Contact with people – who are not part of the hospital system – helps prevent patient isolation and institutionalisation. Visitors enable the patient maintain a sense of their place in the world outside.
You enter a hospital with an illness, life experiences and your own particular physical needs. As a patient you have to adjust to a strange, unfamiliar setting. Knowing more about how that experience affects individuals will go some way to prevent potential negative or damaging experiences. It’s not just a matter of the ‘do’s’ and ‘the don’ts’ but recognising how data informs a deeper knowledge, a better designed space and a better service.
In a crisis hit NHS the strain on resources and service hits hard across the board.
Some hospitals are in a truly perilous state.
Very few hospitals are spanking new or designed to meet contemporary needs. Most have evolved on sites with buildings designed many decades ago – if not longer.
At what point is a hospital not fit for purpose?
At what point is it a danger for staff and patients to even be there?
To attempt to battle on and deliver a service in an environment that is outdated, depressing or dangerous takes it toll on patients and staff alike.
Patient treatment is not just about delivery of a service, it is also how that delivery is perceived and received. The NHS recognise that if the quality of their service is to improve they need to listen to individual stories, to real-life experiences.
How was it for the patient?
How was it for staff?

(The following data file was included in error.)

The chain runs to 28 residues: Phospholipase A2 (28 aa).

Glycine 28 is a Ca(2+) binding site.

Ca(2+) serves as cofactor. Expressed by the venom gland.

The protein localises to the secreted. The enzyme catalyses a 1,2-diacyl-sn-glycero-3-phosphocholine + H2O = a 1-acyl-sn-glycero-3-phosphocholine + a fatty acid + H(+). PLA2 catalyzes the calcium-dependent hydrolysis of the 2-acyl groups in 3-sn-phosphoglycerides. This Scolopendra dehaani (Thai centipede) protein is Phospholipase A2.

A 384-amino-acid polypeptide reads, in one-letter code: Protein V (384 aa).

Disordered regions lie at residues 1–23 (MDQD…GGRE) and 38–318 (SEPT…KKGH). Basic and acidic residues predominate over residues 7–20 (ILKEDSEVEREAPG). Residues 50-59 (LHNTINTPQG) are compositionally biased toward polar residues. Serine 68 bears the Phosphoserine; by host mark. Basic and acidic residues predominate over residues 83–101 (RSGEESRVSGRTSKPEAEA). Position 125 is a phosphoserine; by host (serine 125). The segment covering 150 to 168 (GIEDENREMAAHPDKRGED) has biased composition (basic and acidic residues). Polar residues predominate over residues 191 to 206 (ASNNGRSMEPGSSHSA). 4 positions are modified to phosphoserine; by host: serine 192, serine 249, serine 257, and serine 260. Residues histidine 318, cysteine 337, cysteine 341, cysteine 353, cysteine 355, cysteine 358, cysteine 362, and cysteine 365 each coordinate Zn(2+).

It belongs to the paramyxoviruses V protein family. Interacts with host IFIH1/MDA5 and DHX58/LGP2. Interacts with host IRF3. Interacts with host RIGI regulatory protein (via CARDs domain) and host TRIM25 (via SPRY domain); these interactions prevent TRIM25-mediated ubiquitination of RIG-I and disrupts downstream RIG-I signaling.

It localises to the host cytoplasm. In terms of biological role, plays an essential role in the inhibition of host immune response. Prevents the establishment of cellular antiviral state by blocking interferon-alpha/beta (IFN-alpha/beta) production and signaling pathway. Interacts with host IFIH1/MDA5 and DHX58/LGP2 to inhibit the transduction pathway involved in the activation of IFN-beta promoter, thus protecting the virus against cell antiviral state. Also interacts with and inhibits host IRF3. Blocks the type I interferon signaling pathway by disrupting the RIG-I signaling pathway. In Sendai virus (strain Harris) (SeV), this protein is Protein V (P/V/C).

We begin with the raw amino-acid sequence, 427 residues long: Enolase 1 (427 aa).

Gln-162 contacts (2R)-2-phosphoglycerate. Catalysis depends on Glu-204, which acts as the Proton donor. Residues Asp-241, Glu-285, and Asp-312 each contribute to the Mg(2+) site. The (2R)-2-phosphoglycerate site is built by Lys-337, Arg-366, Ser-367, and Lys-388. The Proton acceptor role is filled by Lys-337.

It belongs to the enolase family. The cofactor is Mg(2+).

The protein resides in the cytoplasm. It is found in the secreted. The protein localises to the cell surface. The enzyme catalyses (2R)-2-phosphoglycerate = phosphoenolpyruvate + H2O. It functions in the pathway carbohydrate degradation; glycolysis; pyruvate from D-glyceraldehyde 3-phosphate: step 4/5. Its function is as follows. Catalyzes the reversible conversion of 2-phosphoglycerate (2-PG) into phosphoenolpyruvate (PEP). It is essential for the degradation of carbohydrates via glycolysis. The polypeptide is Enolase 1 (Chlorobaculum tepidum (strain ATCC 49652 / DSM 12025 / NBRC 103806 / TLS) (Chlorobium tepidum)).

Experience Based Design is concerned with the service delivery and experience. It shifts the focus from a patient’s medical treatment to a patient’s experience of that service and their emotional journey throughout. It examines where the pain points lie for staff in delivering a quality service – or as good as service as possible under the circumstances.
Every patient’s journey is an authentic experience.
When patients articulate their experience they tell their story – as it was for them.
Enabling a patient to tell their story places a value on what is a uniquely personal experience. This is not generalised data. It requires listening to what an individual says…and thinks… and feels.
Storytelling is simply a personal account told in someone’s own words, expressed in their own way. Ultimately, EBD is about developing actionable insights.
In Experience Based Design it’s often the little things that are most telling.
The four steps of EBD are:
- Capture the Experience
- Understand The Experience
- Improve The Experience
- Measure The Improvement
One criticism I have of the EBD Toolkit is that it fails to recognise the impact of environment. That is: the way that people relate to spaces – or not – can create a lasting memory that can be good or bad.